On another occasion, she said, Orozco told her Montoya's grandmother was at risk of losing her home in Bogota because she owed back taxes.
"I said, 'Well, how much do you think that is?'" Patty said, adding that Orozco told her $6,500 would allow Montoya's grandmother to keep the house. She wrote another check made out to cash.
"You have no idea what a charming fellow he is," Patty said. "He could sell you the Brooklyn Bridge."
Orozco always appeared grateful, she said, but the stories of hardship kept coming.
For nearly two years, she said, she paid his credit card bills in full, making the checks out to Bank of America. She repeatedly asked to see bills and receipts, she said, and he repeatedly came up with excuses, saying he paid online and couldn't find receipts for his purchases.
"When we got to $75,000, I said, 'This is getting to be a lot, Alex,' and he totally ignored me," Patty said.
In the fall of 2014, Orozco transferred from St. Rose to the Bergen County church after the pastor there, the Rev. Peter Funesti, became gravely ill.
But the move didn't halt Orozco's contact, and he soon complained about the lack of furniture in the rectory, Patty said. Some $8,400 later, she said, Orozco had a new bed, new blinds and new furniture. Separately, she said, she bought him a 55-inch television, which they picked out together at Best Buy.
In total, she said, she spent more than $125,000 on the priest.
"He kept telling me, 'Oh, grandma Patty, you're the only one who helps me. You're the only one. There's no other person,'" she said.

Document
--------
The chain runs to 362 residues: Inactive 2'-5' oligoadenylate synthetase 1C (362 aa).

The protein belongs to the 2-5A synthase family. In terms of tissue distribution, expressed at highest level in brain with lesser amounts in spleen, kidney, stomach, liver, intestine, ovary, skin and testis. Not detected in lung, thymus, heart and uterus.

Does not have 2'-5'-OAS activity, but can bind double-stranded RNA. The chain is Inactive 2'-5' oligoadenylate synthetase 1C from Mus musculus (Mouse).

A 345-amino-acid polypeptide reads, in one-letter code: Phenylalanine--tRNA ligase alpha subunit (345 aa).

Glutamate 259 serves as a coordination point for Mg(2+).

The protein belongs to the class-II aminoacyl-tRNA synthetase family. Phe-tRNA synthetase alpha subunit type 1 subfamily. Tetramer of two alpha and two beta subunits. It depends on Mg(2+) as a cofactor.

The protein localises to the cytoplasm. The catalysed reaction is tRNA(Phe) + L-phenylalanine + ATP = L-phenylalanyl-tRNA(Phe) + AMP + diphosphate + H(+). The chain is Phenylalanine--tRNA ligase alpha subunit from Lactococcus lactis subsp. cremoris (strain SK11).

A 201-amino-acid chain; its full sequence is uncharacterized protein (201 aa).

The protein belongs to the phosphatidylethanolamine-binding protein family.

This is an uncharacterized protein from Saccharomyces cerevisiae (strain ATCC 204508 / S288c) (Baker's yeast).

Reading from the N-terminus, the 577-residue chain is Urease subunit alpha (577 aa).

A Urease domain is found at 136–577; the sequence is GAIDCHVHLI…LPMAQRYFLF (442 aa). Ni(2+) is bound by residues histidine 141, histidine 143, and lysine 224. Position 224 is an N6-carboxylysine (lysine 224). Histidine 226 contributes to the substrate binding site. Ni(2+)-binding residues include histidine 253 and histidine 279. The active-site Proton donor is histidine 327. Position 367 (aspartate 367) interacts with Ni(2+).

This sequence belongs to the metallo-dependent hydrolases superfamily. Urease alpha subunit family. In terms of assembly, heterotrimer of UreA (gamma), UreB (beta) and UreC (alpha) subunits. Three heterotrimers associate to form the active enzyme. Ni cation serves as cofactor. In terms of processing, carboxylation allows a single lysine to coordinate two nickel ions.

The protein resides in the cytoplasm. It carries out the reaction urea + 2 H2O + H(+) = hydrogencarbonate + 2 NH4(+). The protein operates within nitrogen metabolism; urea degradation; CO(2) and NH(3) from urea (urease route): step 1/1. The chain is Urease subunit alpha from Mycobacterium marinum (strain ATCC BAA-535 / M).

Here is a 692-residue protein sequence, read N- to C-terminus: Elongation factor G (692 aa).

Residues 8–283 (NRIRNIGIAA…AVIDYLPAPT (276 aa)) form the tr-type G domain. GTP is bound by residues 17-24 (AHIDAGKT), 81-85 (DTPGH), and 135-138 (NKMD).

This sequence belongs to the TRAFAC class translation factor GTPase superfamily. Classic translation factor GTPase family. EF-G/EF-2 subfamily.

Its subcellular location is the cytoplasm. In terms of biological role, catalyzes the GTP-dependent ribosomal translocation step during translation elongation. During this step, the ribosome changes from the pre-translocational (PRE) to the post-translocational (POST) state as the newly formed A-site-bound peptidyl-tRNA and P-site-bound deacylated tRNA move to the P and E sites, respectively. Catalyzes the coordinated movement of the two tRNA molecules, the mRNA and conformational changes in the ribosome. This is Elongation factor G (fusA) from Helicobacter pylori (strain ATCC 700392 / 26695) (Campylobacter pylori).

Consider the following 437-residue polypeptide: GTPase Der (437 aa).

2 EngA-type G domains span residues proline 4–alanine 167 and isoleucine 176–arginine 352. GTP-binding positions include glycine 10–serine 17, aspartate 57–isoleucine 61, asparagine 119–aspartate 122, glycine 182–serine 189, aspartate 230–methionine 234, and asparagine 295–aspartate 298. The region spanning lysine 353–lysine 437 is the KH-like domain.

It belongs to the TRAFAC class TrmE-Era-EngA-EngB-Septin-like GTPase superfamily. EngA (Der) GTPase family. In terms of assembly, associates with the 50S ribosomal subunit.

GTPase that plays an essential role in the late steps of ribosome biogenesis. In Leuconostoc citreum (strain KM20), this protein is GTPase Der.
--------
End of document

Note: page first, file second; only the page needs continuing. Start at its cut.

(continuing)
It was a visit from an Essex County detective and an assistant prosecutor that confirmed Patty's growing suspicions about the man she had helped.
Someone had tipped them off that Orozco was collecting money from multiple parishioners at St. Rose and had given Patty's name.
"I told them what I had done for him and how he called me grandma Patty," she said. "And then one of them said, 'You're not the only grandma.'"
She said she has since learned several other people in the St. Rose Community gave Orozco thousands of dollars for airfare and for what he described as attorneys' fees to settle an immigration issue. A Millburn restaurateur, Patty said, also told her he provided Orozco with a $10,000 loan, secured by the priest's Rolex watch, gold prayer beads and various rings. The loan, she said, was repaid.
With all she has discovered, Patty said, she feels betrayed.
"He did this under the guise of the Holy Spirit and God, and that really makes me angry, because you don't do that to God," she said. "He was there to serve God, and he lost sight of that."
A house in the Poconos
Carmela Brady knew her husband's cousin was close to a priest and a seminarian. Patricia Brady, who had never married and who lived alone in a Short Hills home she inherited from her parents, enjoyed the attention, Carmela Brady said.
"They were taking care of her," said Carmela Brady, a Jackson resident and the executor of Patricia Brady's estate. "She was happy because they were doting on her, and she had never had that in her life. She also had a real devotion to the church and to priests."
Patricia Brady, who was 84 when she died, had worked as a clerk at Millburn town hall, but she lived frugally and amassed sizable savings for retirement, Carmela Brady said.
Patricia Brady spoke fondly of Orozco and Montoya, both of whom called her grandma or Patsy, a nickname bestowed on her by a sister. When the two visited, she had Colombian recipes prepared for them by her caretaker, and at the suggestion of Orozco, she purchased a big-screen TV for her home, though she didn't watch much television, Carmela Brady said.
As the relationship with Orozco and Montoya deepened, Carmela Brady said, Patricia Brady grew increasingly estranged from the rest of her family. She occasionally told relatives not to bother visiting, saying she was in good hands with Orozco and Montoya, the executor said.